Depending on your point of view, Puerto Rico’s governor, Ricardo Rossello, may have stoked concerns about the future of the island’s public schools. In early February, he announced that school choice — including vouchers and charter schools — would be part of the plan to rebuild the public school system. For now, the governor’s plan is fairly modest, but given that Puerto Rico currently has no charter schools, even a modest move in that direction would represent a new era in public education for the island. Predictably, charter school advocates are excited about his announcement, but some experts have pointed out that the island has no experience nor infrastructure for managing charter schools. Networks, relationships, human capital, external partners, and additional resources all matter when enacting a charter or choice strategy, and characterizing vouchers and charter schools as the easy answer to all of education’s woes may be a mistake.
With so much devastation and isolation, and so little access to additional support and resources, it is hard to imagine how Puerto Rico will regain its footing. If one can believe it, the challenges that faced New Orleans post-Katrina pale by comparison. Given these hurdles, public school advocates fear Puerto Rico’s schools are quickly becoming a target for those seeking opportunity amidst the chaos. The worry is that for-profit entities, emboldened by the Trump administration’s pro-school-choice agenda, will take advantage of desperate parents and a disorganized governance structure to set up sweet deals that focus more on making money than on meeting students’ needs. And the administration’s disdain for regulation and oversight only makes things more worrisome.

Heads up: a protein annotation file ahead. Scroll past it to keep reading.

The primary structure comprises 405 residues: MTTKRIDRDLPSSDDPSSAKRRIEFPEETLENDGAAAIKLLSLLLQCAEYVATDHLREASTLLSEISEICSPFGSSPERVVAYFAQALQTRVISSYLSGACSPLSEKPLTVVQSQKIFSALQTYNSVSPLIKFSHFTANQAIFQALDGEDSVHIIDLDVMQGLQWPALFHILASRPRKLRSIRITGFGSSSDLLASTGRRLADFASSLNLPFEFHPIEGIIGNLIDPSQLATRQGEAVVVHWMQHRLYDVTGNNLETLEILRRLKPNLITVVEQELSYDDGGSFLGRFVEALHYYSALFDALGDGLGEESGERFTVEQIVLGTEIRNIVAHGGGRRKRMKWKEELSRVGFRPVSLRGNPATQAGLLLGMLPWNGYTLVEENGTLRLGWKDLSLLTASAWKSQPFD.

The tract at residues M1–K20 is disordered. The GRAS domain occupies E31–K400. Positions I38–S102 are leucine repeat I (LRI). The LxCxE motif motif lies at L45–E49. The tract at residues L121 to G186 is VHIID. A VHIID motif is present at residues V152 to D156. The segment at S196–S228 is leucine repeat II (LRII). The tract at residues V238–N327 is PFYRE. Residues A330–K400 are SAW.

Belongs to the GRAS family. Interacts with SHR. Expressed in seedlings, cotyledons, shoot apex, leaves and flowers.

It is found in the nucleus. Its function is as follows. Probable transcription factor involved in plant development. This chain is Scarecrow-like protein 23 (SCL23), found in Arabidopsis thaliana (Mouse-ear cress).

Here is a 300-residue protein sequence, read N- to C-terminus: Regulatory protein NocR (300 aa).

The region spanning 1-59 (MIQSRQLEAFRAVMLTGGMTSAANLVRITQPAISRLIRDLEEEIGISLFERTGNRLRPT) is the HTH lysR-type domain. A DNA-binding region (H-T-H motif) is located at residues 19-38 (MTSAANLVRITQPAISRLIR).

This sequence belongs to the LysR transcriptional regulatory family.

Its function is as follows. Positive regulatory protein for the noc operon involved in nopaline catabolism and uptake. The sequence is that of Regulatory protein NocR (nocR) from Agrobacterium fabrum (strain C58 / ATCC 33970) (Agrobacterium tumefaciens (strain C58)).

Learning from others’ experiences
In the midst of all this fear and uncertainty, it is important to remember that there are still families and students in Puerto Rico (and Houston, Florida, and California), trying to make it through each challenging day. Natural disasters leave behind a path of destruction, deprivation, and anxiety, all of which have a negative effect on education. In light of what we experienced in 2017 and what the weather experts tell us about the future, education leaders and policy makers may need to make disaster planning a high priority in the years ahead.
Even Dickens could not have scripted a scenario this shameful.
Although Puerto Rico is poised to be the largest post-disaster case study for U.S. schools, there is much we can learn now from New Orleans and other areas that have experienced disasters. We can also learn from those in the international community who are working in the area of refugee education. Like victims of natural disasters, refugees are often forced to move from their communities, perhaps even multiple times, and they are separated from their social networks and may be suffering from trauma and anxiety. Organizations like the International Rescue Committee and the United Nations High Commissioner for Refugees, who understand that maintaining a quality education during times of crisis is crucial to students’ long-term well-being, have developed programs to ensure that displaced students have access to education.
Mahatma Gandhi (and many others since) said that a nation’s greatness is measured by how it treats its weakest members. If this is true, the ongoing struggle to rebuild and renew Puerto Rico speaks volumes about how the U.S. responds to vulnerability and great need. It pains me to think that other communities and school systems will likely be put in the same position one day, but it also seems inevitable. For now, education leaders would be wise to start thinking about what happens if the unimaginable hits their own community. Even those of us on the mainland may be left to fend for ourselves.
Subberwal, K. (2017, August 31). Harvey’s impact on students could be felt “for generations.” HuffPost.
Ujifusa, A. (2018, February 1). Crumbling classrooms and power outages: Inside Puerto Rico’s storm-damaged schools. Education Week.
Ujifusa, A. (2017, October 8). In Puerto Rico, a daunting effort to reopen schools, headed by a determined leader. Education Week.
Citation: Ferguson, M. (2018). The plight of Puerto Rico. Phi Delta Kappan 99 (7), 74-75.